Premier's Office faced 'growing pressure from the feds' to ask for flood help
Federal politicians applied pressure 'so that they can say they are doing things,' official suggests in email
As the St. John River rose to record levels, the Premier's Office was under "growing pressure" to ask for federal help, according to emails obtained by CBC News.
The emails, released through access to information, reveal new details about the optics of asking for Canadian Coast Guard and military help to deal with the worst spring flood in more than 80 years.
- Ottawa says yes to New Brunswick's plea for military assistance in flood cleanup
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On May 2, a week after the river hit flood stage at Fredericton, two unnamed members of Parliament contacted Premier Brian Gallant's chief of staff, Jordan O'Brien, to emphasize "how tired first responders and volunteers are in their regions."
O'Brien said the MPs spoke to the federal ministers of public safety and defence in Ottawa, who were "ready to deploy troops." They questioned why the province hadn't asked them to do so yet.
"We should be prepared to get this question from media soon if we are getting it from MPs," O'Brien wrote, asking whether there was any merit to the idea.
Mike Comeau, New Brunswick's deputy minister of justice and public safety, responded to say the reports from the MPs were "not consistent" with what he was hearing on the ground. He said people were being relieved to avoid exhaustion.
'Growing pressure from feds'
Later that morning, O'Brien emailed other members of the premier's staff, saying he received an email from the minister of fisheries and oceans "eagerly asking us to ask for help." At the time, Dominic LeBlanc was the Minister of Fisheries and Oceans and the Coast Guard.
Comeau responded to say the government did ask for help. But it wasn't a grand request.
"A request has been made at the director level ... wait for it ... for two vessels to relocate 180 head of cattle," Comeau wrote.
"Cattle that EMO advised the farmer four days ago to relocate and chose not to."
O'Brien responded, warning of "growing pressure from the feds to ask them to do things, so that they can say they are doing things."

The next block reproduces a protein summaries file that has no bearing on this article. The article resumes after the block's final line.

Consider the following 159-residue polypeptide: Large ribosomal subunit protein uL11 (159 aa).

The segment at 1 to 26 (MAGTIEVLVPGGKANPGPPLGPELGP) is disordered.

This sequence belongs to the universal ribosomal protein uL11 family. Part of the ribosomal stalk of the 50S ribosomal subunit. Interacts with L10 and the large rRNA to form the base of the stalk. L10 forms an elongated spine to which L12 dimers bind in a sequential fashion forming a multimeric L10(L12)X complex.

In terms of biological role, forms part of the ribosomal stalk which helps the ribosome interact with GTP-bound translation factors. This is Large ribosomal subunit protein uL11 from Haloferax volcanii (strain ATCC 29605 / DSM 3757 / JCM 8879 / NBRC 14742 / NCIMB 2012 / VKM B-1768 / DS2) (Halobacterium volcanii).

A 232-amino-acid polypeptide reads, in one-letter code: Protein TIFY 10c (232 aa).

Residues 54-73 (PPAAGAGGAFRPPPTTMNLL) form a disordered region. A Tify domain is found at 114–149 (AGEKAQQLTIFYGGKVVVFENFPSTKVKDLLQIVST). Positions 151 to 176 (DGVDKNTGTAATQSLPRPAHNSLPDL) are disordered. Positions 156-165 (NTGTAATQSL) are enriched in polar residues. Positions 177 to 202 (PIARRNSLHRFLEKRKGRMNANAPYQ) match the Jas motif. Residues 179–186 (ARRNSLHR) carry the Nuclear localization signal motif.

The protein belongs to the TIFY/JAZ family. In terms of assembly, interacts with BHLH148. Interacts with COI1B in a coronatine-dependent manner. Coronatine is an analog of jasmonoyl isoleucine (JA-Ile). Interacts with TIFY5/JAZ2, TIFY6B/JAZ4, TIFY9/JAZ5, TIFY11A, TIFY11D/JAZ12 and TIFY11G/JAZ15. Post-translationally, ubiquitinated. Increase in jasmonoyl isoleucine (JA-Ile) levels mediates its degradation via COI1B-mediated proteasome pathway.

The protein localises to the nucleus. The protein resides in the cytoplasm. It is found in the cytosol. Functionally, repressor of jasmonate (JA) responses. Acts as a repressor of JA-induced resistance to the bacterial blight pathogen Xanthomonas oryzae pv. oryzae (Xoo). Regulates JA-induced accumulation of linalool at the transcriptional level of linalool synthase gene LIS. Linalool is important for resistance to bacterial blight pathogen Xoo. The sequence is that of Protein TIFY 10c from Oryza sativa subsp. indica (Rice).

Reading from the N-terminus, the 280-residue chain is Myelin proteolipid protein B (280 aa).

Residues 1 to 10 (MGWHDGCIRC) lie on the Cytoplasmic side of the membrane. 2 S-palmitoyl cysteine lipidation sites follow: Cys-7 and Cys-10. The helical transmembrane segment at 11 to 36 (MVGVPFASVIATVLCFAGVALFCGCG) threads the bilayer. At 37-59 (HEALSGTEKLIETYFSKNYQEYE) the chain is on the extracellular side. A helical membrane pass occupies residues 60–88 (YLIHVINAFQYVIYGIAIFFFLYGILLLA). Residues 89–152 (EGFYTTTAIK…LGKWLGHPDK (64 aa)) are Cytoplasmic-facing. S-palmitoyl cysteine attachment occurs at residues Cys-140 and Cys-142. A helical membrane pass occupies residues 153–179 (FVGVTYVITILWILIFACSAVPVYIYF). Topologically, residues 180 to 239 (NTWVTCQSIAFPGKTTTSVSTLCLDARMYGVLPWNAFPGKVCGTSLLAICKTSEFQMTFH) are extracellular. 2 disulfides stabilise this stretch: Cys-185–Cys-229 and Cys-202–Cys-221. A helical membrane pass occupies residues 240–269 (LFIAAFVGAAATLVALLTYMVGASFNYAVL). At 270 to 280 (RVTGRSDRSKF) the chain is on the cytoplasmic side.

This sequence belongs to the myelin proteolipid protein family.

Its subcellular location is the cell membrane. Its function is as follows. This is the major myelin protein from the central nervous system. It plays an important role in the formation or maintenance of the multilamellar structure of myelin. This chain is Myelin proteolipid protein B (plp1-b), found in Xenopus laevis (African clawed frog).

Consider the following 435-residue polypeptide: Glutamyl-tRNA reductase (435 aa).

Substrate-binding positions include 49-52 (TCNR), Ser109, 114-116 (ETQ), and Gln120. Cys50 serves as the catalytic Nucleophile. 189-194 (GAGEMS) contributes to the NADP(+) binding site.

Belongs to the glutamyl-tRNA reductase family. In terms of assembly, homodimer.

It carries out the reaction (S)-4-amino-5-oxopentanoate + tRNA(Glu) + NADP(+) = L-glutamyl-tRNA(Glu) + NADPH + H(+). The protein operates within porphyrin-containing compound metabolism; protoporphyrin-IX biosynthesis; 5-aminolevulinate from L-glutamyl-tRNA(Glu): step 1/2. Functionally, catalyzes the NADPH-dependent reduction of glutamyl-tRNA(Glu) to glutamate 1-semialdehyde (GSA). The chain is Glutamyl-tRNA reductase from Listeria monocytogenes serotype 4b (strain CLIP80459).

A look from a helicopter
The next day, the New Brunswick government put out a news release saying the coast guard was providing assistance.
"We are pleased to be able to help in any way we can with flood relief efforts," LeBlanc said in the news release.
On May 5, LeBlanc appeared on a coast guard helicopter in New Brunswick, surveying the flood damage and answering questions alongside the premier.
He also toured flood-affected areas on a coast guard vessel with Prime Minister Justin Trudeau and several Liberal MPs.
No one from the Premier's Office was made available for an interview about the emails.
"We felt it was important for EMO to be aware that the federal government was receiving public pressure to deploy their resources (military and coast guard), but that there was a recognition that any deployment had to begin with a request from the province," spokesperson Tina Robichaud wrote in an emailed statement.
She said the government has always relied on EMO for advice when making decisions on when to ask for federal help during natural disasters.
"In order for them to make the most informed decisions, we try to provide them with information we are privy to," Robichaud wrote.
No one from the Department of Fisheries and Oceans was made available for an interview, either.
In an email, a spokesperson said similar resources were made available to the province of British Columbia to help with Fraser River flooding this past spring.
Asking for help
Throughout the flood, officials from the Emergency Measures Organization rejected calls to ask the military for help, insisting they had enough resources.
EMO had been faced with an ice storm just a year earlier and insisted then, too, that soldiers weren't needed.
But politicians buckled under public pressure to take action and called for military assistance, according to a report on how government handled the 2017 ice storm.
Just two days after a spokesman said military help wasn't necessary, Gallant made the call.
"The premier is now inclined to request military assistance with flood recovery, and he's asked me to brief this group," Comeau wrote to members of the premier's staff on May 9.
It's not clear what changed to persuade the premier to ask for the military's help.
After the premier made the decision, staff weren't sure exactly what kind of help they were supposed to request.
"It's not clear what tasks will be beyond our grasp on which day, and this will be our challenge in requesting assistance," Comeau wrote.
One suggestion was to "advise" the Canadian Armed Forces that it expected not to have enough people or resources to clean up flood debris.
Soldiers inspected roads, bridges
The soldiers never ended up cleaning debris.
About 60 members of the Engineer Support Regiment travelled around flood-affected areas, inspecting roads, bridges and other infrastructure.
Soldiers may have also been asked to transport "government officials in the affected areas," according to an executive briefing.
Even after boots were on the ground, it still wasn't always clear what kind of work the soldiers were doing.
"Do you have a list of what exactly the 60 members of the armed forces are doing as part of the recovery?" Robichaud asked Comeau in an email on May 12, three days after the premier made the call.
"PBG (Premier Brian Gallant) has a couple events this weekend and would like to be able to give a couple examples."